LONDON — The maker of one of the Internet’s most popular browsers is taking on one of the world’s best-known purveyors of surveillance software, accusing a British company of hijacking the Mozilla brand to camouflage its espionage products.
The Mozilla Foundation — responsible for the Firefox browser — said late Tuesday that Gamma International Ltd. was passing off its FinFisher spy software as a Firefox product to avoid detection. Mozilla described the tactic as abusive.
‘‘We are sending Gamma, the FinFisher parent company, a cease and desist letter demanding that these practices be stopped immediately,’’ Mozilla executive Alex Fowler said in a statement from the company, based in Mountain View, Calif.
Gamma, based in Andover, England, did not respond to seven e-mails. The company has ignored repeated questions from the Associated Press for more than a month.
Gamma’s FinFisher is one of many corporate-made viruses that have attracted scrutiny after the wave of Arab revolutions exposed the high-tech tools used by repressive regimes to stifle dissent. FinFisher — which can log keystrokes, record Skype calls, and turn webcams and cellphones into improvised surveillance devices — drew particular attention after a sales pitch for the spyware was discovered in an Egyptian state security building in 2011.
Citizen Lab, a research group based at the University of Toronto’s Munk School of Global Affairs, has since linked FinFisher to servers in 36 countries and found the virus hidden in documents including news updates from Bahrain and photographs of Ethiopian opposition figures. In a report published late Tuesday, Citizen Lab said that it had also found a FinFisher sample hiding in a document about Malaysia’s upcoming general election.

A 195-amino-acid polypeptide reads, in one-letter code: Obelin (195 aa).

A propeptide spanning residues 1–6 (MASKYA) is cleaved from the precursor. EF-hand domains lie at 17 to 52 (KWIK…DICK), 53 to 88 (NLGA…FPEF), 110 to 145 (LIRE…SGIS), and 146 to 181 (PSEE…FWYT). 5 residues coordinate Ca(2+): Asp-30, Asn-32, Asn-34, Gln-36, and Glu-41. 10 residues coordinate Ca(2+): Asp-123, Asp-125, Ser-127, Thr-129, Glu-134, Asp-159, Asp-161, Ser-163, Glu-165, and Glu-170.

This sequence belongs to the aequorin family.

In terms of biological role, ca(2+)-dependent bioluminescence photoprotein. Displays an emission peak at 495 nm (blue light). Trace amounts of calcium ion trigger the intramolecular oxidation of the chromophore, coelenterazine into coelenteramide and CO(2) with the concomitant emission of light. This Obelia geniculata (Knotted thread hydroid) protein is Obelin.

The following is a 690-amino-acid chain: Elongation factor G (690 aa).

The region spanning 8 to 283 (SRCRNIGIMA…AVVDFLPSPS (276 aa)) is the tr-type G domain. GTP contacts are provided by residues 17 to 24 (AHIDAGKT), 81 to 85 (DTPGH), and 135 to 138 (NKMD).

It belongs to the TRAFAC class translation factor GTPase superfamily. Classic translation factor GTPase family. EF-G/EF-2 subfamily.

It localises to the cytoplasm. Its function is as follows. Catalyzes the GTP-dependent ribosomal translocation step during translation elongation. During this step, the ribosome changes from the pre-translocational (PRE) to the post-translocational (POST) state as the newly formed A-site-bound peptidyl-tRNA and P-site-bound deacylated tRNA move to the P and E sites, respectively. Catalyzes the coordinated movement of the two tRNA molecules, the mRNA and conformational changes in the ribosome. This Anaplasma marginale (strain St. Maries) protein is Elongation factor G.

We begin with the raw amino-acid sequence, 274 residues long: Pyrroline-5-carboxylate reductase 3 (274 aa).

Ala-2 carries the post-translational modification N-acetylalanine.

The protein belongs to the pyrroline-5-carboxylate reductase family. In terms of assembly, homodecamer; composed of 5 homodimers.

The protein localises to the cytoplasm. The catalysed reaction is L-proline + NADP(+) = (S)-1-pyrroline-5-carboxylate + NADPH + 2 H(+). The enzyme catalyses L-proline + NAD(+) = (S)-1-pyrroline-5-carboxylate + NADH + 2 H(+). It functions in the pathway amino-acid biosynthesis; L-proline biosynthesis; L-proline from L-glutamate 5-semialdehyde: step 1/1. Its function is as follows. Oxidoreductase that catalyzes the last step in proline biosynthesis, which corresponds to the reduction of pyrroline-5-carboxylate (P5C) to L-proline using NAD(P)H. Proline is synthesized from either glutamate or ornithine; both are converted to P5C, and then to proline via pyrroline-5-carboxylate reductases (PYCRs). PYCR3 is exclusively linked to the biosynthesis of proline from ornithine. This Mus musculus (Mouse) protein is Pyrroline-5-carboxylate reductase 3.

Citizen Lab’s Morgan Marquis-Boire said the evidence fell short of proving that FinFisher was being used by one government or another, but said its dispersal hinted at the global reach of espionage programs.
‘‘It really shows the ubiquity of this type of software,’’ he said.
That ubiquity has already given Gamma a public relations headache. In March, the company was identified as one of five ‘‘corporate enemies of the Internet’’ by journalists’ lobbying group Reporters Without Borders. Earlier this month the rights group Privacy International sued the British government over allegations that Gamma had illegally exported its surveillance technology — an accusation the company has denied.
A British legal expert said Mozilla’s intervention could spell new trouble for Gamma.